What interactions designers mostly do is look at interaction problems. Some team thought up something and the interaction designer will need to work that into a workable form. Let’s assume that is the situation…

What happens next is that the interaction designer will look at what the thing he needs to create should do and then create a prototype of his idea of what it should do. This is basically a correct step, he has an idea of what it should be and makes it more physical.

Next the interaction designer will present that prototype to users that will eventually use the finished product. A good step to involve users into their equation what will work and what not. One of the drawbacks of this is that users also have a lot of great ideas and these ideas will influence the ideas of the interaction designer. This is good on one hand and bad on the other. why? well, good because new ideas don’t originate from one person or a small group of people. It is good to have an outside view of the situation. On the bad side. New ideas will mostly result in more features, in software development this is called “feature creep” (in general seen as a bad thing). More features, more interaction possibilities and more crap in front of you that keeps you away from what you were actually aiming for.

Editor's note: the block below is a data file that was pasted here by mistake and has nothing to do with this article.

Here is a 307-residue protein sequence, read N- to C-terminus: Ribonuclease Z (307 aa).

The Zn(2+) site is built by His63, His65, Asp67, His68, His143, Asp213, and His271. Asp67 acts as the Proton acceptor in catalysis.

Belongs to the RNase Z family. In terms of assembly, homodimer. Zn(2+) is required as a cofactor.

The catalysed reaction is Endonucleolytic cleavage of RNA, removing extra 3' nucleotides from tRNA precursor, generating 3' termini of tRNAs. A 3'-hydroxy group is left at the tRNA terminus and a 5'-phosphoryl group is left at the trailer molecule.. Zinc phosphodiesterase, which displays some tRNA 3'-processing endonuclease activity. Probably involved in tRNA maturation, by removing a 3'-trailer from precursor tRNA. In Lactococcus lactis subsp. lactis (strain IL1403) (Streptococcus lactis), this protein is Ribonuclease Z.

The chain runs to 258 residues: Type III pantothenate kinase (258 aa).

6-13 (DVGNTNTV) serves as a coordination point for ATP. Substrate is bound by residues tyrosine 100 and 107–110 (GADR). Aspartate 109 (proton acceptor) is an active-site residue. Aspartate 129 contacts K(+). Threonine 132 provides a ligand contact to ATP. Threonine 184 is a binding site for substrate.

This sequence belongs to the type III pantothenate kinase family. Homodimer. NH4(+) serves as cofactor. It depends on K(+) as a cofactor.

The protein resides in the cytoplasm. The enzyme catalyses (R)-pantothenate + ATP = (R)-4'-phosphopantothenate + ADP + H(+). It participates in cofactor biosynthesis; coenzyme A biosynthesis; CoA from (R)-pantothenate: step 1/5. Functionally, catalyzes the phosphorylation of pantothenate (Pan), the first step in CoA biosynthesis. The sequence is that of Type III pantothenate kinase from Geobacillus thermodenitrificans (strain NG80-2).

So with those newly acquired features supplied by our friendly use the interaction designer goes to work. What comes out of this is that the thing will have way to many features and has less idea of what it wants to do in the first place.